Well-meaning Christians sometimes forward me emails that I find out later are not true. And I’ve done this unknowingly myself. What are your thoughts on this?
First, we need to make a distinction regarding emails we receive from reputable, reliable Christian sources alerting us to things going on related to moral/ethical issues which we need to consider. What we are talking about are emails that are forwarded by others without a substantial verification. Even if someone says, “An attorney says this is true,” or “I checked it out and this is true,” we should not trust an unsubstantiated report.
God holds us accountable for every word we say, including the careless ones. Jesus said, “But I tell you that men will have to give account on the day of judgment for every careless word they have spoken” (Matthew 12:36). This means we should think carefully before we pass on emails that may be false.
Unfortunately, gossip and misinformation flow unceasingly in the Christian community. One day, in Heaven, they will be burned to ashes by the consuming holiness of God. Despite the fact that we complain about media bias, Christians tend to believe whatever we hear—in newspapers, websites, blogs and emails, and in personal conversation.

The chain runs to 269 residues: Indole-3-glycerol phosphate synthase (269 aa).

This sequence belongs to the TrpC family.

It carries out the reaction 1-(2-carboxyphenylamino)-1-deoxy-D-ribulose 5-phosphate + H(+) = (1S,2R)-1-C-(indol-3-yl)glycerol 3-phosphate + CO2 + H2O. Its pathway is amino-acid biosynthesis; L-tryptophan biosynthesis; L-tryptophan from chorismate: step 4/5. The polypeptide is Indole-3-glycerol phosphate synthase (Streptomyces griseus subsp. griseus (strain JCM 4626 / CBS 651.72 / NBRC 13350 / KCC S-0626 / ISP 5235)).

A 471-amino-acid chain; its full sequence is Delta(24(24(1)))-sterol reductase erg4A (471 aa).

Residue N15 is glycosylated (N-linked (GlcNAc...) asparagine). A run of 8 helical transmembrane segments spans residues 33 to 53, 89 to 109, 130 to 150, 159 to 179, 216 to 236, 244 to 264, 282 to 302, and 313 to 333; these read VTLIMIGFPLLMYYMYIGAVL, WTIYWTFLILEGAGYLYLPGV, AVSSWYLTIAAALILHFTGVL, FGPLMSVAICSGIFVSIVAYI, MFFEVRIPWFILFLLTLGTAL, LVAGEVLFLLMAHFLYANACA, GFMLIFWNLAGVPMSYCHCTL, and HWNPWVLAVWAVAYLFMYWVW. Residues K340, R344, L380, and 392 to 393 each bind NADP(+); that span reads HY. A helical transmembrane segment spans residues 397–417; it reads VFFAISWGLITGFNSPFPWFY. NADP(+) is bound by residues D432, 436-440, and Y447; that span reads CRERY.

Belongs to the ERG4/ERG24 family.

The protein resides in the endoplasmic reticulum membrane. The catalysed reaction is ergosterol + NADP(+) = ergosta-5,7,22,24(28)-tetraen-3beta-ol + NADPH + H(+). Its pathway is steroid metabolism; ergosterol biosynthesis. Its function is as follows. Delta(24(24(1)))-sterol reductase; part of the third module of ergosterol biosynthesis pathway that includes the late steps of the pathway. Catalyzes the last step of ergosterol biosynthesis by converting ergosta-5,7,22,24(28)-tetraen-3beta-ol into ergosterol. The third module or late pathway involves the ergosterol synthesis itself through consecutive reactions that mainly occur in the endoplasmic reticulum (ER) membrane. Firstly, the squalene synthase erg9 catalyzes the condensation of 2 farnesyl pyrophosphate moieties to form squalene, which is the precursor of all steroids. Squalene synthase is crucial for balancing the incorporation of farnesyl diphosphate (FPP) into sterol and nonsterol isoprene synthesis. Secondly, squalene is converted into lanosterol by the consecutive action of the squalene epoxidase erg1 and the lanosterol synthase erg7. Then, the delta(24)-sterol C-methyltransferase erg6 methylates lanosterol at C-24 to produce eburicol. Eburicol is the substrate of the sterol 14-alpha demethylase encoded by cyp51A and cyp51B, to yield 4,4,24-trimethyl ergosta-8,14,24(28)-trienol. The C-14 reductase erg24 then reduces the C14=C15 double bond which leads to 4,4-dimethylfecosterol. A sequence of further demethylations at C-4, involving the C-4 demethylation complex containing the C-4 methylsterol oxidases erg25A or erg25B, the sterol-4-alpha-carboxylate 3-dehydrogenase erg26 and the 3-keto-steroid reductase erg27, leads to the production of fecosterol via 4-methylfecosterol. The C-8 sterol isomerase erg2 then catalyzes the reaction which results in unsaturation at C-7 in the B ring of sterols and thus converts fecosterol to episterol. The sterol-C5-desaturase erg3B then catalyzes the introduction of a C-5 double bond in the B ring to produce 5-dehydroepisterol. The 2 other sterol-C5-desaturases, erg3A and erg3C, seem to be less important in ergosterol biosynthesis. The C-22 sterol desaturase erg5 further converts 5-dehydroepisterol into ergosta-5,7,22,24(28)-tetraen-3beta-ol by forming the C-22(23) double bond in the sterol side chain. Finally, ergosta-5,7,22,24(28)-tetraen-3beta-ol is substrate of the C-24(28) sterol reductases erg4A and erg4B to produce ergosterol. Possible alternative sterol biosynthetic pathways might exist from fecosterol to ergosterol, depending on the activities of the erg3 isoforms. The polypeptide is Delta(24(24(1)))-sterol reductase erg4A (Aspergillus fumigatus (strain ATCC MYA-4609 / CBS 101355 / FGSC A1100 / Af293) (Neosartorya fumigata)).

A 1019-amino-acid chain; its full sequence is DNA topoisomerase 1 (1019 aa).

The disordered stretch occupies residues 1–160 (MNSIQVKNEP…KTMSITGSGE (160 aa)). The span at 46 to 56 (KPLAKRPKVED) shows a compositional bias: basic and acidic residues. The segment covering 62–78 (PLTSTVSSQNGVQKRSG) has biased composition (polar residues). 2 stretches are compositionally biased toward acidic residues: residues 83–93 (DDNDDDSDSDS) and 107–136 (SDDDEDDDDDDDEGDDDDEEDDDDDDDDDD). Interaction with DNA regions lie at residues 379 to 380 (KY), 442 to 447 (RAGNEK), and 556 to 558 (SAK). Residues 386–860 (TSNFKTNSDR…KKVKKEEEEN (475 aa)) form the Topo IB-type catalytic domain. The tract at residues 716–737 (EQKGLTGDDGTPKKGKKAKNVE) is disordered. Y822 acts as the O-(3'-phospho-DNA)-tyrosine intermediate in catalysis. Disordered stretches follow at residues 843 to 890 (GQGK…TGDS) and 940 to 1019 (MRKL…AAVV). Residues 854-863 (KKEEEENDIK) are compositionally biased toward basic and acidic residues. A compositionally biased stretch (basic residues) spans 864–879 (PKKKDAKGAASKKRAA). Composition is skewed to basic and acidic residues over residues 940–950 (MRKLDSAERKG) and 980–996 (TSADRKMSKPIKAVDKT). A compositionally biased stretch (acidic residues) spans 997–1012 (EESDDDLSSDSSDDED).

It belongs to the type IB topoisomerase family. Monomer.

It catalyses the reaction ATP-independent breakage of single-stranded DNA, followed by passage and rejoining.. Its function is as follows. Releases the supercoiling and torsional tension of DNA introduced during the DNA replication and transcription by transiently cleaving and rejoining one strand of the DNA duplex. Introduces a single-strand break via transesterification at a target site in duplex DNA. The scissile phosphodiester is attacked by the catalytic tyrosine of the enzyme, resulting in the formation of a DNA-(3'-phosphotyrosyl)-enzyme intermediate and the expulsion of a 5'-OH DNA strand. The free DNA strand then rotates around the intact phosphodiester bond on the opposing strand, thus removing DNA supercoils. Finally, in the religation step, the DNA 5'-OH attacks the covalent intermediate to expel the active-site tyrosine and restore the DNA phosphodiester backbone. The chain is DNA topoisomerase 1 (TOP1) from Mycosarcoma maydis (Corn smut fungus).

Here is one of the many erroneous emails floating around:
“Petition, Number 2493, would ultimately pave the way to stop the reading of the gospel of our Lord and Savior, on the airwaves of America. If this attempt is successful, all Sunday worship services being broadcast on the radio or by television will be stopped.”
This is actually a remake of a previous story that had been circulating since 1975 related to Madalyn Murray O’Hair. Over 20 years later, the FCC was still being contacted by Christians who were hearing for the first time the lie that atheist Madalyn Murray O’Hair was petitioning the FCC to ban religious broadcasting from America’s airwaves. This woman actually died in 1995 and was never involved in such a thing even while alive!
Before you forward any questionable email, you can check out its authenticity by going to www.snopes.com or www.truthorfiction.com. If you have forwarded an email that you later find out was false, you can help educate others by graciously letting them know it was false and directing them to the two websites mentioned above.